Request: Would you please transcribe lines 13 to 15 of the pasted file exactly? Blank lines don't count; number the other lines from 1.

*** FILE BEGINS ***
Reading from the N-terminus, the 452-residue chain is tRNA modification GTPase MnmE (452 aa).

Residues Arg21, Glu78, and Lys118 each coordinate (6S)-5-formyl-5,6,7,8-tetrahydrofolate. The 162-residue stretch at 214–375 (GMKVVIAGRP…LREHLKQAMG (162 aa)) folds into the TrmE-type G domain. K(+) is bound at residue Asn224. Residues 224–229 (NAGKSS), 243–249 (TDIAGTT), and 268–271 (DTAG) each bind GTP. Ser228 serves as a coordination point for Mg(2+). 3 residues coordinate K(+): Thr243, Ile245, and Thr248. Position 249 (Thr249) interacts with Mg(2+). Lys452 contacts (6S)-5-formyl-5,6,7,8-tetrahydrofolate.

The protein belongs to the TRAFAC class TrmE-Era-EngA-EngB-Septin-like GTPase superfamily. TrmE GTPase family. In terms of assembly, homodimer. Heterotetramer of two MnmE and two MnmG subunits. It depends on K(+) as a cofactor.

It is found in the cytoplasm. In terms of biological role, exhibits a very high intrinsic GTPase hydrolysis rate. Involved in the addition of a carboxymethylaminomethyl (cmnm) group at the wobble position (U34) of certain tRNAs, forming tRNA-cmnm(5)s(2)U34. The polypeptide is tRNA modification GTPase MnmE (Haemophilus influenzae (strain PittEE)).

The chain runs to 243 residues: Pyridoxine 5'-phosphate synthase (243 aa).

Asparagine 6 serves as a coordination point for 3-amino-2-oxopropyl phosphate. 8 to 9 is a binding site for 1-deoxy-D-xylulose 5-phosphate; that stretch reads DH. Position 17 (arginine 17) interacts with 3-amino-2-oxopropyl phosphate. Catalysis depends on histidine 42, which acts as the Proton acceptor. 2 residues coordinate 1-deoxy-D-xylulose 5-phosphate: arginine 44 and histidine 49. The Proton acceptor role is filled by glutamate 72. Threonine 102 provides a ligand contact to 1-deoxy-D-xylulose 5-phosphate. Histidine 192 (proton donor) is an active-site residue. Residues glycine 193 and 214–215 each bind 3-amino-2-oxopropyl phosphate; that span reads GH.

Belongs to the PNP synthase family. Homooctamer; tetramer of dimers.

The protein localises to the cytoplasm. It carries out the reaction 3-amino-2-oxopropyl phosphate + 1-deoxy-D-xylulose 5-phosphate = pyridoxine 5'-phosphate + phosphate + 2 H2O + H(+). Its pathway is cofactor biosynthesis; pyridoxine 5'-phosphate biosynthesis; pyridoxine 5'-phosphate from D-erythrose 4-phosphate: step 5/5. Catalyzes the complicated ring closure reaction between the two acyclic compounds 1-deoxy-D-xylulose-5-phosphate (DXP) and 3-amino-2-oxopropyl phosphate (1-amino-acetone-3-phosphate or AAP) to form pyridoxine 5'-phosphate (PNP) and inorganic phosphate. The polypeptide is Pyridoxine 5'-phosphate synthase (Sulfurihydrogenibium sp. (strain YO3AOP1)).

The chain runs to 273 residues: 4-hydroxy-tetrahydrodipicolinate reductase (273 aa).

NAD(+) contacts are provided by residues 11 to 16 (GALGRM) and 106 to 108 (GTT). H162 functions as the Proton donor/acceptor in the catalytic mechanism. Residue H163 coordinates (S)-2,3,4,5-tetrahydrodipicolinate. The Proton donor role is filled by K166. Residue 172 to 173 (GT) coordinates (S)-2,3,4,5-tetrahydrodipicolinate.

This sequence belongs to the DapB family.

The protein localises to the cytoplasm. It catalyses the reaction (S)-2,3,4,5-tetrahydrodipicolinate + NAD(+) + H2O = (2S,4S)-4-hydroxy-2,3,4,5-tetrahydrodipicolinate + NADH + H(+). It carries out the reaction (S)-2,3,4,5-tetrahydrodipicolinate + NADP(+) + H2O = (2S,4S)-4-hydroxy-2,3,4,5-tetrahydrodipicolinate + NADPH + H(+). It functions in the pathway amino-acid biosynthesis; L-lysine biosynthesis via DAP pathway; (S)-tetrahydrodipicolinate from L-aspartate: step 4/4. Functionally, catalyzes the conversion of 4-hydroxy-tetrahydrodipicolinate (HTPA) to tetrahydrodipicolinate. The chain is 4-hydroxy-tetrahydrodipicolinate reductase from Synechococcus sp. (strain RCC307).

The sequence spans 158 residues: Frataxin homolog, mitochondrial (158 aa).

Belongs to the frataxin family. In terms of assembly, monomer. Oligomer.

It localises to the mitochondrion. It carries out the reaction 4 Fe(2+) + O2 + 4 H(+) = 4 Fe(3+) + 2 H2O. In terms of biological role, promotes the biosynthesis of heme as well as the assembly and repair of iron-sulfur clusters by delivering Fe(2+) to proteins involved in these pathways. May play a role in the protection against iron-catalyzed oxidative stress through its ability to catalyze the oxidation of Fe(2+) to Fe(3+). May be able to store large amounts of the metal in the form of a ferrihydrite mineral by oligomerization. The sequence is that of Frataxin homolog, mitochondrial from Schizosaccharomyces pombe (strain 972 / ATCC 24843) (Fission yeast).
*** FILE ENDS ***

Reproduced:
The sequence spans 158 residues: Frataxin homolog, mitochondrial (158 aa).

Belongs to the frataxin family. In terms of assembly, monomer. Oligomer.

It localises to the mitochondrion. It carries out the reaction 4 Fe(2+) + O2 + 4 H(+) = 4 Fe(3+) + 2 H2O. In terms of biological role, promotes the biosynthesis of heme as well as the assembly and repair of iron-sulfur clusters by delivering Fe(2+) to proteins involved in these pathways. May play a role in the protection against iron-catalyzed oxidative stress through its ability to catalyze the oxidation of Fe(2+) to Fe(3+). May be able to store large amounts of the metal in the form of a ferrihydrite mineral by oligomerization. The sequence is that of Frataxin homolog, mitochondrial from Schizosaccharomyces pombe (strain 972 / ATCC 24843) (Fission yeast).